Thursday, March 1, 2012

Answers to Living Wall Dilema, Whole Foods, Jacksonville

High soil pH and urban soil composition is the reason the Jacksonville Whole Foods living walls are not flourishing.  Soil pH is a measure of acidity or alkalinity in the dirt.

As we mentioned, the health food grocer has a high-quality stainless trellis system installed near the front entrance and on the south side of the store building.  Yet the plants have not successfully established themselves and grown well.  The store has been open now for several years, allowing plenty of time for the plants to send down roots and add  upper biomass.

The present store facility was originally constructed where another building had been demolished.  It appears some of the original slab was reused, and significant amounts of concrete, crushed block and other previous building material was integrated into the soil during site preparation.

Most plants prefer a soil pH of between 5.6 up to 7.0.  Many native and adapted Florida Friendly plants vines require an even lower pH to thrive.

Soils with a high pH, such as the urban soils in the Whole Foods living wall planters, restrict nutrient availability (specifically iron, zinc and manganese), stunting planted vine growth and causing yellowing of leaves.

Although some soil amendments appear to have been added during final landscaping, the type and quantity were not adequate to encourage strong plant growth.

There are several simple remedies available to the Whole Foods site.  The site could easily be supporting massive amounts of flowering, fruiting and beautiful vines by mid summer 2012.

First there needs to be a minor excavation of existing planter soil, both around the front columns and then within the southern wall planter box.  This soil does not need to be discarded.

Second, an appropriate amount of ammonium based fertilizer should be mixed into the soil.  Ammonium based fertilizers typically contain ammonium sulfate or sulfur coated urea.  Ammonium and oxygen react to form nitrite/nitrate, water and hydrogen ions.  The hydrogen ions then work to acidify the soil.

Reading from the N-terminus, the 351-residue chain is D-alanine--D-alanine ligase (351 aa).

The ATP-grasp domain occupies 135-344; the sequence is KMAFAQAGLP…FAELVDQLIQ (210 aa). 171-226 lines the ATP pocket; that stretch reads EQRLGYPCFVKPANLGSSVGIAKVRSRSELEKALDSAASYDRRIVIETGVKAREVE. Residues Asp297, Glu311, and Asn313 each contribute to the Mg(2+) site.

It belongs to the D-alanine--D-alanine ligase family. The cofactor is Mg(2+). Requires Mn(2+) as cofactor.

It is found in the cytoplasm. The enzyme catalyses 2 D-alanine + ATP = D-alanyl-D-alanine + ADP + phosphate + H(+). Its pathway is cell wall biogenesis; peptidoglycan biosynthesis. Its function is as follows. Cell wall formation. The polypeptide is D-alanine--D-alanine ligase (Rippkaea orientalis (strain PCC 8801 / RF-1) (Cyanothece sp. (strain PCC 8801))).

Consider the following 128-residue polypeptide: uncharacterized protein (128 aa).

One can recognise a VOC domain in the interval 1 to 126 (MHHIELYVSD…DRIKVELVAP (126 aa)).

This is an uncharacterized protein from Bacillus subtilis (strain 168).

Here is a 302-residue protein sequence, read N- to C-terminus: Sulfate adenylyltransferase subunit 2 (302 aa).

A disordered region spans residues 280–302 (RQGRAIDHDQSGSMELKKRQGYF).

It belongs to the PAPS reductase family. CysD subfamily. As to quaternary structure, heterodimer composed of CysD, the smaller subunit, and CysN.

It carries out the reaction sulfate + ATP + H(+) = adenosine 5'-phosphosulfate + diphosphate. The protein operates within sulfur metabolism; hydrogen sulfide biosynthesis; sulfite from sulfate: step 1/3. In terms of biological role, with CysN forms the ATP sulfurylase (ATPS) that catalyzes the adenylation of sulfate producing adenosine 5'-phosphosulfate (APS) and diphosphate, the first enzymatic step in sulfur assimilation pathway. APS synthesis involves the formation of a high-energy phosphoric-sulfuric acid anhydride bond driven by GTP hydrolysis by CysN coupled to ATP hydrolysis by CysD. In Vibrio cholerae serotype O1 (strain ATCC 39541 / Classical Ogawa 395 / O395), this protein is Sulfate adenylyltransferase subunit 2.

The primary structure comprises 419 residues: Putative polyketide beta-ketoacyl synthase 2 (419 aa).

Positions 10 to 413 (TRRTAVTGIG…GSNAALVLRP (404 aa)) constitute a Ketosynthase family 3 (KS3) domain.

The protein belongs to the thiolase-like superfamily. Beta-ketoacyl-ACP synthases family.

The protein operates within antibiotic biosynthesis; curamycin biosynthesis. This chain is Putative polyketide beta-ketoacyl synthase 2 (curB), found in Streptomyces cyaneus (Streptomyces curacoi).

One advantage urban soils usually have is the variety of soil particle sizes and if not over-compacted, can provide for adequate oxygenation of the soil.  Oxygen and ammonium provide nutrients for the plants and help counteract the higher pH of the urban soils.

A quick field test of the Whole Foods planter soils reveals significantly higher than normal  pH.

Amending with organic matter is another possible approach.  Composted pine bark, pine needles, oak leaves, properly composted food scraps can also release both needed nutrients and hydrogen ions into the soil.  Another benefit of the organic mulch route is that earth worms and other soil life will quickly create extensive micro-communities, contributing additional nutrients and providing for nature based soil aeration.

Once the Whole Foods planter soils are amended with the proper amount of ammonium based fertilizers, the soil can be replaced and plants installed.

Of course, care should be taken not to over-fertilize.  Excess amounts of ammonium based fertilizers can burn the roots of installed plants, creating a whole new set of problems.

With amended soils in place, plants can now be chosen to highlight the wonderful health food selections available within the Whole Foods store.

Selecting beautiful, sometimes unusual and otherwise ethnobotanically important plants is the fun part of site living wall design.

Our next post will describe what plants we'd suggest for the Whole Foods living walls.

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